The following tips courtesy Dick Berry of Youth Alternatives.
Chores are one of the great ways to help kids be responsible and learn about contributing to the family. However this is one area where struggles can occur. Parents are often frustrated because they can’t get their kids to do their chores.
I want to do a 2 part series on chores. Today we will set up the basic structure for chores, and next week we will trouble shoot chore problems
SET THEM UP FOR SUCCESS:
1. Commit to both chore goals:
1. Teach responsibility,
2. Get the chore done
The short cut of doing the chore yourself, to get it done quickly and properly, doesn’t teach them responsibility nor how to do the job. In the long run this causes you and them problems.
2. Set the expectation that everyone does chores
There are no exceptions, even if you are a Prince, or a Princess, or a favorite child, or the baby of the family, or the even the dad, or the mom. Everyone should participate and do chores. No one is exempt.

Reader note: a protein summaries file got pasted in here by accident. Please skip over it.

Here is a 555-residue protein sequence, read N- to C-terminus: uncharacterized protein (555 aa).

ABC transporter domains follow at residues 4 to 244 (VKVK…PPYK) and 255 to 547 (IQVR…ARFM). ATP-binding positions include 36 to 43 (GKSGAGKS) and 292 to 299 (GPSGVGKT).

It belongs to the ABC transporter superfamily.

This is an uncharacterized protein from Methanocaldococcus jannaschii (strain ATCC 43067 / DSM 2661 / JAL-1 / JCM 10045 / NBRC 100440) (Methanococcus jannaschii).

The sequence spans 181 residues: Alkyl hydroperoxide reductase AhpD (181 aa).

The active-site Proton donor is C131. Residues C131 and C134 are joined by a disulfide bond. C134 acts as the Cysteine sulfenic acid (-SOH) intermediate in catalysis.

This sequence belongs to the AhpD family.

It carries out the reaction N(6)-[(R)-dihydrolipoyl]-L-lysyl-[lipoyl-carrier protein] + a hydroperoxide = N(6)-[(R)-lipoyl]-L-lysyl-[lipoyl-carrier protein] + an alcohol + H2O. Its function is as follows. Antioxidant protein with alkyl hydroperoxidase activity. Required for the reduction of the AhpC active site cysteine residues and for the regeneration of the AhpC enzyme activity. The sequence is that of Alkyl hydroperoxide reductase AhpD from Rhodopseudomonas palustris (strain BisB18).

3. Make jobs age appropriate in size and number
a. Young child 3-5 can pick up toys, gather up garbage, put dishes
b. Elementary aged child can clear the table, do the dishes, help
c. Teenager can mow lawn, do dishes, help with meals
d. Focus problem kids: do one chore, check, reward move on to
4. Set up rewards and consequences
a. Teach, explain, show what you want done
b. Reward comes after the chore is successfully completed, not '
c. Reinforce his effort - “thank you, good effort”, perhaps
allowance, praise the good he has done, and expect him to do it
to a reasonable standard
d. Be willing to check it twice, but only twice. If not done right on the
second check he gets no credit for the job
e. Set a deadline for the completion of the chore. Don’t keep
nagging him about getting it done. When the deadline is past,
use the consequence for failing to do the chore in the allotted
time frame. Failing to do the chore cannot be free.